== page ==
Darfur Conflict: ICC Prosecutor Warns Of War Crimes Accusations
The chief prosecutor of the International Criminal Court (ICC) has declared that war crimes are being committed in Darfur by Sudan’s army and its opposing paramilitary group. In July, Karim Khan opened a war crimes probe on the reopened fighting. He informed the UN Security Council (UNSC) on Monday that he had “grounds to believe” that crimes defined by the Rome Statute are being committed in the unrest-plagued western area.
He informed the UNSC that the situation in Darfur is “dire by any metric.” The International Criminal Court (ICC) was founded in 2002 by the Rome Statute to look into the greatest crimes committed worldwide, such as war crimes, crimes against humanity, genocide, and crimes of aggression. According to Khan, “we are gathering a very substantial body of material, information, and evidence that is relevant to those specific crimes.”
Allegations of War Crimes
The paramilitary Rapid Support Forces (RSF) and the Sudanese Armed Forces (SAF) engaged in combat in April of last year, marking the most recent escalation in a war that has been simmering for more than 20 years. More than 7.5 million people have been displaced by the most recent wave of violence, which has left almost half of Sudan’s 49 million people in need of relief. By the end of 2023, 12,000 people had died, according to UN estimates, although the real number is probably greater. Khan expressed concern that Darfur would be forgotten when he recently visited camps for refugees in neighboring Chad that house tens of thousands of people fleeing the region. He pleaded with Sudan’s military-run government to provide multiple-entry permits to ICC investigators and fulfill 35 requests for support.
Challenges to Accountability
Long-simmering tensions between the military, under the direction of General Abdel Fattah al-Burhan, and the RSF, under the command of Mohamed Hamdan “Hemedti” Dagalo, exploded into street fighting in Khartoum and other regions last April, sending Sudan into anarchy. The earlier battle, which started in 2003 when rebels from the ethnic sub-Saharan African population in the area launched an armed insurrection, accusing the Arab-dominated government in Khartoum of prejudice and neglect, has resulted in further violence.
In response, the government, led by President Omar al-Bashir at the time, launched airstrikes and let loose the Popular Defence Forces, popularly known as the Janjaweed, a paramilitary organization accused of rapes and mass executions. 2.7 million people were forced from their homes, and up to 300,000 people died.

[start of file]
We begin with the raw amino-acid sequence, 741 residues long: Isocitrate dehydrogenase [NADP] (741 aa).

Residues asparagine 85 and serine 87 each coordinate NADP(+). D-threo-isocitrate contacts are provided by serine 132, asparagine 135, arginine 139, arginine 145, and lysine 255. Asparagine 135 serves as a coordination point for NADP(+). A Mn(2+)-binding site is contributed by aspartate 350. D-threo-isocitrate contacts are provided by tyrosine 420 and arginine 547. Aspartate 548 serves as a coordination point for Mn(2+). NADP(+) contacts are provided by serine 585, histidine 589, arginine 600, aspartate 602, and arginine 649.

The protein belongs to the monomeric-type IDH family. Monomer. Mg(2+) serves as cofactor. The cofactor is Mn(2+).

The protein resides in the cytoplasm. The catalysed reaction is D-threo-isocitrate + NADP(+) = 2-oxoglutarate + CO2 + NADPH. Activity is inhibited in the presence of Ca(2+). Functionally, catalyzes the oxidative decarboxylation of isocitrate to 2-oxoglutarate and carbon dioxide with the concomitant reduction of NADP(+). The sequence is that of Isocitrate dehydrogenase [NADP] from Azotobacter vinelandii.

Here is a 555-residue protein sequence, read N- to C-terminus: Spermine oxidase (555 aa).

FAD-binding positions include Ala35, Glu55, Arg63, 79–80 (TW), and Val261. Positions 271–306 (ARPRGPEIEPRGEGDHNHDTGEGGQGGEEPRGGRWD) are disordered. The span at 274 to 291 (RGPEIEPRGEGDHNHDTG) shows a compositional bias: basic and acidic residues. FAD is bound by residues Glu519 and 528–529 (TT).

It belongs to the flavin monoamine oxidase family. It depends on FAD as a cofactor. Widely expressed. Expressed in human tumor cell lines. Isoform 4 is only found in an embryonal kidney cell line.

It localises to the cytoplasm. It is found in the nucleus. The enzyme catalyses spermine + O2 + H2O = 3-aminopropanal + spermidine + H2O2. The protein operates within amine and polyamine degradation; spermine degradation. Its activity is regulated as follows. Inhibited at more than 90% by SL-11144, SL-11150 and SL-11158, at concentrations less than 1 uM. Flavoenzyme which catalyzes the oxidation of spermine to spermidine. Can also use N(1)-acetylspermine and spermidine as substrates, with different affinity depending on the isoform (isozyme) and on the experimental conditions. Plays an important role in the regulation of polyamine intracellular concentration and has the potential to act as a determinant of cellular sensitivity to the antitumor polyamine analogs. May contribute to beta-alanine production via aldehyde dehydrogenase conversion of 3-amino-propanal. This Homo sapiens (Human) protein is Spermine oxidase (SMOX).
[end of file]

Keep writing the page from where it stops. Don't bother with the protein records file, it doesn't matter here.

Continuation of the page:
Over the past 20 years, peacekeeping troops and internationally mediated agreements have failed to significantly reduce the level of violence. The UNSC sent the Darfur crisis to the ICC in 2005. According to Khan, the court is still required by that resolution to look into offenses committed in the area. The world had to confront “an ugly and inescapable truth” about its failure in the last wars, the prosecutor forewarned. “The climate of impunity and the outbreak of violence that began in April and continues to this day have been exacerbated by the international community’s failure to carry out the warrants that have been issued by independent judges of the ICC,” the speaker stated. “The unavoidable fact is that we condemn the current generation if justice for past atrocities is not served, and if we do nothing now, we condemn future generations to suffer the same fate,” Khan stated.
Al-Harith Idriss al-Harith Mohamed, Sudan’s UN ambassador, refuted the accusations, saying that his country had partnered with the prosecutor’s office and was anticipating Khan’s arrival. Its “strategic engagement and the operational realities on the ground” are what he claimed the ICC was ignoring. According to Mohamed, the RSF “militia” is carrying out extensive, deliberate attacks with the intention of “forcing ethnic cleansing and identity killing” against the Masalit ethnic population in Darfur.
He stated that the prosecution would decide whether or not this qualifies as genocide. The Hague, Netherlands hosted the first International Criminal Court trial in April of last year to address atrocities committed in Darfur by troops backed by the Sudanese government. Ali Muhammad Ali Abd-Al-Rahman, the head of the Popular Defense Forces and popularly known as Ali Kushayb, is the defendant in this case. He entered a not guilty plea to 31 counts of war crimes and crimes against humanity.
In conclusion, the ICC charges against former President al-Bashir and two high-ranking government security officials involved in the Darfur crisis in 2003, Abdel-Rahim Muhammad Hussein and Ahmed Haroun, have made “progress,” according to Khan’s report to the council.